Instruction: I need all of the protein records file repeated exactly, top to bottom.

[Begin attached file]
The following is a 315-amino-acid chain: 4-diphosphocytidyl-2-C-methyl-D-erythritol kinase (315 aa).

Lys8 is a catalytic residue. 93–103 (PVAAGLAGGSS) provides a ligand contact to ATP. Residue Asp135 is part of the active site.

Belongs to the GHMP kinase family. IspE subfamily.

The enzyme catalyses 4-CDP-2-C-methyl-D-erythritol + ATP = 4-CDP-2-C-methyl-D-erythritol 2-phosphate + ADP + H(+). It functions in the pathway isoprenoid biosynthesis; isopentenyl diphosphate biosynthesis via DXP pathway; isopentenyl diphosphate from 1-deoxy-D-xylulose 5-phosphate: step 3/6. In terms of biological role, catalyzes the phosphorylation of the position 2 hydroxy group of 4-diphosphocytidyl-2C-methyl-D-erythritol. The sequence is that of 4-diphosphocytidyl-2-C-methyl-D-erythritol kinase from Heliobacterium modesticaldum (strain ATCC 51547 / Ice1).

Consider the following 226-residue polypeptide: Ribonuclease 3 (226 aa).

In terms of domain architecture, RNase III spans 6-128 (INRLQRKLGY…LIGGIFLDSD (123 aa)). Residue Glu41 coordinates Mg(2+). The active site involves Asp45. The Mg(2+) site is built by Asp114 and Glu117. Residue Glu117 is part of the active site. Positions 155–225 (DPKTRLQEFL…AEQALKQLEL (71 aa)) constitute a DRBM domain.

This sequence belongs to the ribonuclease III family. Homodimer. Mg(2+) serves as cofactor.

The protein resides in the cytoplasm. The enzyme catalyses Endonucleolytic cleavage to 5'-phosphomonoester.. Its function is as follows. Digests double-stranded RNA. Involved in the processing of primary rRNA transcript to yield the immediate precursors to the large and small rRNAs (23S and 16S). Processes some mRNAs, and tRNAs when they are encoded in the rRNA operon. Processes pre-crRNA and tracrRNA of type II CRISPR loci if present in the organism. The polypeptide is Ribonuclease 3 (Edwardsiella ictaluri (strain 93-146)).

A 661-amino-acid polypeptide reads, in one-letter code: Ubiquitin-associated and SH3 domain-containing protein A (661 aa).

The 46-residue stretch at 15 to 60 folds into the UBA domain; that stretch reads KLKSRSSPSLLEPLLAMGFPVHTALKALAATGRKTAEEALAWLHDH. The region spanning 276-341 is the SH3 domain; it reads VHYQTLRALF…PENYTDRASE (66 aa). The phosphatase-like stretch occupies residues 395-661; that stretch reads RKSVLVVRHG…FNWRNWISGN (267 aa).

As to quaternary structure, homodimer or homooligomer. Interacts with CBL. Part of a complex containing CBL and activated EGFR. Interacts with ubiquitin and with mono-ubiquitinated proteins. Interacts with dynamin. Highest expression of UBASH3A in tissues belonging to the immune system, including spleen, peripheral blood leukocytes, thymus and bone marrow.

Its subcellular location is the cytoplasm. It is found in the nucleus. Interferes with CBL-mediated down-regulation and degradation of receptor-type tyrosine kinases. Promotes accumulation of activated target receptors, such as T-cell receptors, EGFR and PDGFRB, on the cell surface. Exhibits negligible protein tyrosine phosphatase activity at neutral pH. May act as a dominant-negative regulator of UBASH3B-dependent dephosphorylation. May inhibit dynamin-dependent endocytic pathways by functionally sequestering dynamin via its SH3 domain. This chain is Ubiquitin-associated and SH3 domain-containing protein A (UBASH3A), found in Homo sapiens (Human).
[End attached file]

The following is a 315-amino-acid chain: 4-diphosphocytidyl-2-C-methyl-D-erythritol kinase (315 aa).

Lys8 is a catalytic residue. 93–103 (PVAAGLAGGSS) provides a ligand contact to ATP. Residue Asp135 is part of the active site.

Belongs to the GHMP kinase family. IspE subfamily.

The enzyme catalyses 4-CDP-2-C-methyl-D-erythritol + ATP = 4-CDP-2-C-methyl-D-erythritol 2-phosphate + ADP + H(+). It functions in the pathway isoprenoid biosynthesis; isopentenyl diphosphate biosynthesis via DXP pathway; isopentenyl diphosphate from 1-deoxy-D-xylulose 5-phosphate: step 3/6. In terms of biological role, catalyzes the phosphorylation of the position 2 hydroxy group of 4-diphosphocytidyl-2C-methyl-D-erythritol. The sequence is that of 4-diphosphocytidyl-2-C-methyl-D-erythritol kinase from Heliobacterium modesticaldum (strain ATCC 51547 / Ice1).

Consider the following 226-residue polypeptide: Ribonuclease 3 (226 aa).

In terms of domain architecture, RNase III spans 6-128 (INRLQRKLGY…LIGGIFLDSD (123 aa)). Residue Glu41 coordinates Mg(2+). The active site involves Asp45. The Mg(2+) site is built by Asp114 and Glu117. Residue Glu117 is part of the active site. Positions 155–225 (DPKTRLQEFL…AEQALKQLEL (71 aa)) constitute a DRBM domain.

This sequence belongs to the ribonuclease III family. Homodimer. Mg(2+) serves as cofactor.

The protein resides in the cytoplasm. The enzyme catalyses Endonucleolytic cleavage to 5'-phosphomonoester.. Its function is as follows. Digests double-stranded RNA. Involved in the processing of primary rRNA transcript to yield the immediate precursors to the large and small rRNAs (23S and 16S). Processes some mRNAs, and tRNAs when they are encoded in the rRNA operon. Processes pre-crRNA and tracrRNA of type II CRISPR loci if present in the organism. The polypeptide is Ribonuclease 3 (Edwardsiella ictaluri (strain 93-146)).

A 661-amino-acid polypeptide reads, in one-letter code: Ubiquitin-associated and SH3 domain-containing protein A (661 aa).

The 46-residue stretch at 15 to 60 folds into the UBA domain; that stretch reads KLKSRSSPSLLEPLLAMGFPVHTALKALAATGRKTAEEALAWLHDH. The region spanning 276-341 is the SH3 domain; it reads VHYQTLRALF…PENYTDRASE (66 aa). The phosphatase-like stretch occupies residues 395-661; that stretch reads RKSVLVVRHG…FNWRNWISGN (267 aa).

As to quaternary structure, homodimer or homooligomer. Interacts with CBL. Part of a complex containing CBL and activated EGFR. Interacts with ubiquitin and with mono-ubiquitinated proteins. Interacts with dynamin. Highest expression of UBASH3A in tissues belonging to the immune system, including spleen, peripheral blood leukocytes, thymus and bone marrow.

Its subcellular location is the cytoplasm. It is found in the nucleus. Interferes with CBL-mediated down-regulation and degradation of receptor-type tyrosine kinases. Promotes accumulation of activated target receptors, such as T-cell receptors, EGFR and PDGFRB, on the cell surface. Exhibits negligible protein tyrosine phosphatase activity at neutral pH. May act as a dominant-negative regulator of UBASH3B-dependent dephosphorylation. May inhibit dynamin-dependent endocytic pathways by functionally sequestering dynamin via its SH3 domain. This chain is Ubiquitin-associated and SH3 domain-containing protein A (UBASH3A), found in Homo sapiens (Human).